Remember that great movie Treasure of the Sierra Madre with Humphrey Bogart? Well, this post is not about that movie. This post is about yesterday as I was traveling through a part of the Sierra Madre in Guatemala. I didn’t see any of the gold Bogart searched for and found. What I saw was a [...]
Remember that great movie Treasure of the Sierra Madre with Humphrey Bogart? Well, this post is not about that movie. This post is about yesterday as I was traveling through a part of the Sierra Madre in Guatemala. I didn’t see any of the gold Bogart searched for and found. What I saw was a vision. It was not a pretty vision.
The vision was not of the Sierra Madre. It was a vision of the future of the Ozark Mountains in Arkansas and Missouri. It is also the future of the Appalachian Mountains. And the future of all the other backwater places in the USA where the poor and politically disenfranchised (or perhaps I should say politically ignorant) live.
What I saw was reality in Guatemala. It was a reality created by unchecked population growth and a government that simply doesn’t care to deal with such human problems as healthcare, education, basic sanitation and infrastructure for the masses. The external signs of this neglect were everywhere from the copious amounts of trash along the highways, the pot-holes and landslides blocking the highways to the dirt-floored dilapidated hovels where the people lived without any of the basics of a healthy life like clean water.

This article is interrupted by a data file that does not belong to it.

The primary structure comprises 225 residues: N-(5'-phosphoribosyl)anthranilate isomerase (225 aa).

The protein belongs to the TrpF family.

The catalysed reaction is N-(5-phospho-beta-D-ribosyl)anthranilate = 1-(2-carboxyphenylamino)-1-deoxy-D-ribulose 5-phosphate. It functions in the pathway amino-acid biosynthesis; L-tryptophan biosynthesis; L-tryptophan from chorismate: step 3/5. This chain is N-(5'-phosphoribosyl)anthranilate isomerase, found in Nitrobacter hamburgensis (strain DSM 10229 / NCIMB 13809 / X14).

As I passed mile after mile of the once great Sierra Madres, now denuded of most of the original vegetation and replaced by shacks to hold the ever growing population, that is when I saw the future of most of the rural USA. There are seven billion people now on this earth. When I was born in 1948, there were only two billion. I don’t think of myself as that old but when I was a kid in the Ozarks you could drink out of any stream you happened to pass by. Now, you do so at your peril. The closest neighbor was over a mile a way. That wasn’t an exception. That was more like a rule. Now, it has about got to the point, like in Guatemala, that if you throw water out your window it goes in your neighbors door.
But people just keep reproducing like the earth is endless. And the rich keep getting richer. The poor keep getting poorer. The ignorant keep getting more so and the sick keep getting sicker thanks to cut backs in education, healthcare, worker’s rights, and environmental legislation.
While the reality I saw in Guatemala is hard, it is not nearly as hard as the vision I see as the future for rural USA. All the gold and treasure that Bogart searched for and found in the Sierra Madres may be gone now but the people who live there still have some advantages over the rural USA. Most of them still live as they have in the past; by subsistence farming. They still have that knowledge ingrained deep in their souls.
Another treasure the Guatemalans have that is lacking in most of rural USA is the climate. Guatemala is known as The Country of Eternal Spring. So, they don’t need heating, or cooling, and they have a growing season that allows several crops per year.
Even these treasures won’t save an ever multiplying population in Guatemala though. Without that inherent knowledge and climate what chance do other areas have?
About the Author: Gar Williams
Gar Williams liquidated his former life, sold all his possessions that wouldn’t fit into a 46 liter backpack, and left it all behind at age 63. He is now traveling the world, and, in his words, is finally doing what he wants to do. Gar stops by at VagabondJourney.com from time to time to offer his wisdom and advice on the Senior Vagabond series. Gar Williams has written 65 posts on Vagabond Journey. Contact the author.
Gar Williams is currently in: Ecuador